Nevil Vincent Sidgwick proposed inert pair effect, explained bonding in coordination compounds

Nevil Vincent Sidgwick – a theoretical chemist

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Biography & contributions

Nevil Vincent Sidgwick was an English theoretical chemist born on May 08, 1873 – died on March 15, 1952. Sidgwick contributed his work to the understanding of chemical bonding, especially in coordination compounds.

Inert Pair Effect

Sidgwick proposed the inert pair effect. The inert pair effect is the tendency of the electrons in the outermost s atomic orbital to remain un-ionized or unshared in compounds of post-transition metals. The chemical inertness of the s electrons in the lower oxidation state is not always married to steric inertness (where steric inertness means that the presence of the s electron lone pair has little or no influence on the geometry of the molecule or crystal). A simple example of steric activity is that of SnCl2 which is bent in accordance with VSEPR theory.

Sidgwick’s work in organic nitrogen compounds, presented in his Organic Chemistry of Nitrogen (1910), was of enduring value. Sidgwick became absorbed by the study of atomic structure and its importance in chemical bonding. He explained the bonding in coordination compounds (complexes), with a convincing account of the significance of the dative bond.

In 1927, he proposed the inert pair effect which describes the stability of heavier p-block in an oxidation state two less than the maximum. In 1940 his Bakerian lecture with Herbert Marcus Powell correlated molecular geometry with the number of valence electrons on a central atom.

Sidgwick worked on kinetics (studying the rates of isomerisation of triphenylmethane dye intermediates and the hydration of carboxylic anhydrides), thermodynamics (investigating phase equilibria and the solubility of organic acids and bases), as well as investigating the colour of copper complexes. He worked on many other wartime projects, such as the production of phenol from benzene.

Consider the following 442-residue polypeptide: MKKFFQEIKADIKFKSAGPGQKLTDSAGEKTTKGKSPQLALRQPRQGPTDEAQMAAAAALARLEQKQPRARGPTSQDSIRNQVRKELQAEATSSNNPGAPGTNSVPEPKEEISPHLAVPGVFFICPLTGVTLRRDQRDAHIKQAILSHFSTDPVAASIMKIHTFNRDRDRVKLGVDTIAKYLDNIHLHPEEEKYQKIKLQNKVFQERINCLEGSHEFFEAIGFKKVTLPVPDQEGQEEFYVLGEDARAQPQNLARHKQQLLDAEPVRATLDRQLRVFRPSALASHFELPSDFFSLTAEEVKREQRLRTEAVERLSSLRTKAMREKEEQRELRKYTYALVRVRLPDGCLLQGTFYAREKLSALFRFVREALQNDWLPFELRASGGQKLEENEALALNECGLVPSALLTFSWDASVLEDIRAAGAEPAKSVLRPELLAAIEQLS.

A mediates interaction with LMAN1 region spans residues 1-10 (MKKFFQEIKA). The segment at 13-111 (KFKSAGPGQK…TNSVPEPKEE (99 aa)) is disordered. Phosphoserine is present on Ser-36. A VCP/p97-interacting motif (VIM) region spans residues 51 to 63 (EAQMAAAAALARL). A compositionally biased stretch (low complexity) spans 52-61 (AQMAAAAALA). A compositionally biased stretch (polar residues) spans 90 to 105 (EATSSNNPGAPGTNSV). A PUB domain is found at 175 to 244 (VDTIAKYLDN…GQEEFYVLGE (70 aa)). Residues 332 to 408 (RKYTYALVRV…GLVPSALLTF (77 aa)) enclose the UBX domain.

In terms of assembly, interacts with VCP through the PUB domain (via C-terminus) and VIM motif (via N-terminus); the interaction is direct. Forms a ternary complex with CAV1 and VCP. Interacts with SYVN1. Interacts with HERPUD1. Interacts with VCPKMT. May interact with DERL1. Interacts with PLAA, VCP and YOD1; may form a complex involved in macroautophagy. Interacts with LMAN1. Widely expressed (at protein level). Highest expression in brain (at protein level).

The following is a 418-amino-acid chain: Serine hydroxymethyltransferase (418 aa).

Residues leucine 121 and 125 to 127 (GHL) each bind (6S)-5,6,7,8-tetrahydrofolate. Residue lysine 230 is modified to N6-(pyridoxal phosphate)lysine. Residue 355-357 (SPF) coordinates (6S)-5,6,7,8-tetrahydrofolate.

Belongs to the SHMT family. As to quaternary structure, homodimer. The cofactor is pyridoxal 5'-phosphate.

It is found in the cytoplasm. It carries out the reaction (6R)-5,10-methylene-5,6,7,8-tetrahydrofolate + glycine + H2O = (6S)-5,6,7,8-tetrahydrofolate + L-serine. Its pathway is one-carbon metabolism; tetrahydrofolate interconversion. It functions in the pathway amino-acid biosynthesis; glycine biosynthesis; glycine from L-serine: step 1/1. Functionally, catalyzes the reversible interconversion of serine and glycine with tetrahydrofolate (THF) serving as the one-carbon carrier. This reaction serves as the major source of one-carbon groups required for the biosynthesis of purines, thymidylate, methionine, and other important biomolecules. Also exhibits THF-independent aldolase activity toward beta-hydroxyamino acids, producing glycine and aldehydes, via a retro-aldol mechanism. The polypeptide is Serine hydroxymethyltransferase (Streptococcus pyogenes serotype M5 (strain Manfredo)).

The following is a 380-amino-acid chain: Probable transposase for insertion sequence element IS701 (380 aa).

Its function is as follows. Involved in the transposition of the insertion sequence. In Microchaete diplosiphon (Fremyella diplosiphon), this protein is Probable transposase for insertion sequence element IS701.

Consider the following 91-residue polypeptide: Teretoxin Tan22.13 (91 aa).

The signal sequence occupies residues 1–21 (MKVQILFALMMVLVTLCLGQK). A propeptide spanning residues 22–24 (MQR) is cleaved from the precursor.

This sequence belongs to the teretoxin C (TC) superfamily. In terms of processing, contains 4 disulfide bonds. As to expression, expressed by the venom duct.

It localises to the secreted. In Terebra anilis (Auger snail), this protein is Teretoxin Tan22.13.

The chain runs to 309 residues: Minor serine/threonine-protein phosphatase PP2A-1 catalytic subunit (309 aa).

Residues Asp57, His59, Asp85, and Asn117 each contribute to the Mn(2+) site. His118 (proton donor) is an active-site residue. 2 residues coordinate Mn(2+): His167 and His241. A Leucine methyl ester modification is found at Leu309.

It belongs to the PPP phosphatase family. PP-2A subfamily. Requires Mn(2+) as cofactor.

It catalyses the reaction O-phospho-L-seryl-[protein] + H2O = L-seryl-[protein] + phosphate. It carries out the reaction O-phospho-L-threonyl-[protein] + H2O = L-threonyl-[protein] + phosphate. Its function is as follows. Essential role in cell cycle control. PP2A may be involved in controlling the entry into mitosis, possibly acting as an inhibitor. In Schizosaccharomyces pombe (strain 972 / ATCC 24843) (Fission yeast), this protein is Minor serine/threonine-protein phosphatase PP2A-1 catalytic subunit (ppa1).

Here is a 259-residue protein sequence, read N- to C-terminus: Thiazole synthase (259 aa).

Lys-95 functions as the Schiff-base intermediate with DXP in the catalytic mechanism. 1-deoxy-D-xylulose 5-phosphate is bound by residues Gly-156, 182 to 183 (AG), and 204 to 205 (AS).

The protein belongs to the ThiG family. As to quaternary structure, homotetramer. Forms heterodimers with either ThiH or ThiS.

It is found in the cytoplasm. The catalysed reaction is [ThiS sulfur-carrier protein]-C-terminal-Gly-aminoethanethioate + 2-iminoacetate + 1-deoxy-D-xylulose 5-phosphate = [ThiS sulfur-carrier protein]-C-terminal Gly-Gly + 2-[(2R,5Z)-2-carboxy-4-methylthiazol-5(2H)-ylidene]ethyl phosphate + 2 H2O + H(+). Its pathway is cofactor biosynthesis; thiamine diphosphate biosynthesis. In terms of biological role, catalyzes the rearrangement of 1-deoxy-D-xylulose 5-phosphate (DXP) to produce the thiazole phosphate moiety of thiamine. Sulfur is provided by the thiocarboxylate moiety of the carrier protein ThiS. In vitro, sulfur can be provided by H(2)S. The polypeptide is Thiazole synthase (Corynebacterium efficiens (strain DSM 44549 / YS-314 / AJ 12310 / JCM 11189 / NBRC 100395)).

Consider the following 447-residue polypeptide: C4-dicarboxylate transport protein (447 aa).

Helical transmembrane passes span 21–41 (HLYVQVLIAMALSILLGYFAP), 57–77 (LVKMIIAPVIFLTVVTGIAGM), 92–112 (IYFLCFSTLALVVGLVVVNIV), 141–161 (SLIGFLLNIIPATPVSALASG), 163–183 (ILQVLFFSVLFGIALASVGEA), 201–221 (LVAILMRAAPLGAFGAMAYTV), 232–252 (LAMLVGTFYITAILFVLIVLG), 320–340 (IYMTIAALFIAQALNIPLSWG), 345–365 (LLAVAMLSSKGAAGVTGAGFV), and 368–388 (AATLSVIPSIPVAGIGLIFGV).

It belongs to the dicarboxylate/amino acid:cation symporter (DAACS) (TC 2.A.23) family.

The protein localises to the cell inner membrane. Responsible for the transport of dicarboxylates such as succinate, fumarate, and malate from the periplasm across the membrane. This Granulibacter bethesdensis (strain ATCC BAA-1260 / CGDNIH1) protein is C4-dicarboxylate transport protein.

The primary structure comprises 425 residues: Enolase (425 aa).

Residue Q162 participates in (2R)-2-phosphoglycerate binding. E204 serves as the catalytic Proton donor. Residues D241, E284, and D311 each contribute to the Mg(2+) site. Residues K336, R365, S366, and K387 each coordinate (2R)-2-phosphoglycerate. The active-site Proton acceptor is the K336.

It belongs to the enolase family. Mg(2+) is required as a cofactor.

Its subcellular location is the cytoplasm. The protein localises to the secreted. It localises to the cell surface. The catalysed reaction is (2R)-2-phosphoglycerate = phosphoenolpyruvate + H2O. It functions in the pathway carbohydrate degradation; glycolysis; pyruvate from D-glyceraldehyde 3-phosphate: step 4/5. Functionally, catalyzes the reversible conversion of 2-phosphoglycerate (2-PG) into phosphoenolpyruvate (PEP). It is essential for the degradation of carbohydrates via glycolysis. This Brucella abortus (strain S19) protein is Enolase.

The anomalous low solubility and high vapour pressure of ortho-nitrophenol compared to the meta- and para- isomers was representative of a puzzle that Sidgwick had been wrestling with for some time, and in 1924 he published a paper which described the solution to the problem. The ortho-nitrophenol is able to make an intramolecular hydrogen bond. This is stronger than any hydrogen bond to water and so the solubility is low; there is little favourable energy available when ortho-nitrophenol dissolves in water in comparison to para- and meta-nitrophenol which can make hydrogen bonds to the water molecules.

The anomalously high vapour pressure of ortho-nitrophenol can be explained in a similar way; para- and meta-nitrophenol can make intermolecular hydrogen bonds which must be broken before molecules can evaporate into the vapour phase. These intermolecular hydrogen bonds are not present in the case of ortho-nitrophenol and so there are relatively more molecules of ortho-nitrophenol in the vapour phase (giving rise to a greater vapour pressure). Sidgwick book "The Electronic Theory of Valency" was published in 1927 as a culmination of many years' interest in the nature of covalent and (what we now call) dative bonds. This interest was no doubt sparked by discussions Sidgwick had had with Rutherford in 1914, and given further impetus by Bohr's publications on atomic structure.

He had brought together organic and inorganic chemistry by concluding that the covalency of the carbon-carbon bond was essentially no different to the co-ordinate link (dative bond) and so provided a firm basis for the general electronic theory of valency, including the concept of a lone pair of electrons.


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